Scientists have just proven for the first time that it's possible to engineer yeast to make THC, arguably the most important chemical in marijuana. But do we want to get high using lab-made drugs when the real thing works so well?
On this week's Radio Motherboard, we talk about the future of both synthetic drugs and lab-grown natural ones, Senior Editor Brian Merchant tries to make us care about fossil fuel divestment that could save the climate, producer Jaimie Sanchez tells us about cliff diving in Italy, and I talk about why DC's crypto wars have gotten so exhausting.
This week is ALL FRONTS, Motherboard's deep dive into what a future of forever war looks like. On this episode of Radio Motherboard, we talk about what it means to always be at war and how technology and automation have made it possible to stay in a perpetual state of war.
We also talk about why fast food restaurants are finally moving away from antibiotic-pumped meat, a weird Quebec phenomenon called "pizzaghetti," and sonogenetics, a newly discovered technique that allows researchers to control neurons using ultrasound. As always, thanks for listening—you can find us on iTunes and we always welcome feedback.
If you've been listening to Radio Motherboard the last few months, thank you very much: It's been a bit of a roller coaster as we try to figure out a format and recording setup that works best for us, and it's been a blast experimenting.
This week, we're experimenting again, as we try out a shorter, more segmented format that's hopefully a bit snappier than some of our more recent episodes. This week, we tackle the iPhone 6S release, talk about whether basic income will ever become a reality, and touch a bit on why reporting on the Hacking Team has been so much fun. We love hearing from our readers and listeners, so tell us if you're digging the new style or if it's got you down—we're available at email@example.com and on Twitter @motherboard. We're also available on iTunes here.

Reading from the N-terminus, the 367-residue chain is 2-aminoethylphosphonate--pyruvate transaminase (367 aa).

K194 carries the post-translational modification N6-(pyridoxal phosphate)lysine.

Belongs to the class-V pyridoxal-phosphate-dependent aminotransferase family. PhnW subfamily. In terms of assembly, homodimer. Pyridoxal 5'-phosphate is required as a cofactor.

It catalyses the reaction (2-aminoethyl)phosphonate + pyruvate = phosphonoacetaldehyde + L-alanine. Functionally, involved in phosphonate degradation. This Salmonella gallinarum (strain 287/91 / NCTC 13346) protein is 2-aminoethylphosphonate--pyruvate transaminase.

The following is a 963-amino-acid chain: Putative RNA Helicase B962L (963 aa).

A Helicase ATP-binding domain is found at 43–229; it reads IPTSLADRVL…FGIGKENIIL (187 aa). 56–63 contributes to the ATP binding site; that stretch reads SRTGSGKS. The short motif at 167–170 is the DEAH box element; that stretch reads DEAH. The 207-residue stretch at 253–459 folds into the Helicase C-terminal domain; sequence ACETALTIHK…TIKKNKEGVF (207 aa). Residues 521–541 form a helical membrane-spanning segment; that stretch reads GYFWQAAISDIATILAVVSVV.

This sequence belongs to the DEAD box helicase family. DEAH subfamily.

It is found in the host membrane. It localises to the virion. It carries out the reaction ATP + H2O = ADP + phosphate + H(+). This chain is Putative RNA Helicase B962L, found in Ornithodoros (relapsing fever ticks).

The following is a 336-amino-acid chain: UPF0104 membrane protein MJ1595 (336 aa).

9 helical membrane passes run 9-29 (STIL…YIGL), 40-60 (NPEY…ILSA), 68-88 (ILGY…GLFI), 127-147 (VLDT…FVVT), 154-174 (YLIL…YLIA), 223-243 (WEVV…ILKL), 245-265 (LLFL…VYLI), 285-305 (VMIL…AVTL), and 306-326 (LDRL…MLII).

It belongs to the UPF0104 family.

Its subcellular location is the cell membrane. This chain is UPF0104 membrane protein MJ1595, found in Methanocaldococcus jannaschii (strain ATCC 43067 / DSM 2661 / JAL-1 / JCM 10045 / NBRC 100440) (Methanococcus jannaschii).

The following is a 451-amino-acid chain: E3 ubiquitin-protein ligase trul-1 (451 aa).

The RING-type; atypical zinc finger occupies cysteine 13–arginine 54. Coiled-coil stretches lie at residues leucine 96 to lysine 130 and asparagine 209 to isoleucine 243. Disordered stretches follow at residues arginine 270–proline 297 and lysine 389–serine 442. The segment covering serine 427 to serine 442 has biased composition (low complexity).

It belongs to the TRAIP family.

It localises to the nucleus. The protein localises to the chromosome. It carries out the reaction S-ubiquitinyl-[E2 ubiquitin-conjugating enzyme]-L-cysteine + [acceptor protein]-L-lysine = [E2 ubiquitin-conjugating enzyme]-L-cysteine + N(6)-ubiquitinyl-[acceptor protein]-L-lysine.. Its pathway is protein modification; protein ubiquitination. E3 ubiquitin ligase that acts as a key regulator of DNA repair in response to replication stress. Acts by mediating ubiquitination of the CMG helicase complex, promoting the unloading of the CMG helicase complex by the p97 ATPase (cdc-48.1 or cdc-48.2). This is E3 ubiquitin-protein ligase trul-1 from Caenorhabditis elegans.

If you're American, it's easier than ever to go to Cuba, a country that's remained, mas o menos, off limits for the last 60 years or so. In fact, you can go to cheapair.com, buy a ticket, fill out a couple forms confirming you fit into one of several broad approved categories of person (you probably do), and hop on a flight direct to Havana. But should you?
As we've explored in a series of stories over the last couple weeks, Cuba is still very much an island ruled by an authoritarian regime, with nearly all industry and services owned and operated by that regime. There's little starvation or homelessness on the island, but there's also very little free expression, internet access, or free flow of information. Overt propaganda is everywhere, and there are neighborhood watch groups specifically designed to inform on people who are "counterrevolutionary."
And so, if you go to Cuba to sit on a beach, smoke cigars, and drink mojitos, you are ostensibly putting money directly into the pockets of that regime. Maybe that bothers you, maybe it doesn't. But should it? After spending three weeks reporting in Cuba, I spoke to Jose Luis Martinez of the Foundation for Human Rights in Cuba about this topic and about the general internet connectivity and technological situation in the country.
Afterwards, Motherboard staffers talk about their biggest work technology gaffes—if you've done anything particularly embarrassing, please tweet it my way: @jason_koebler.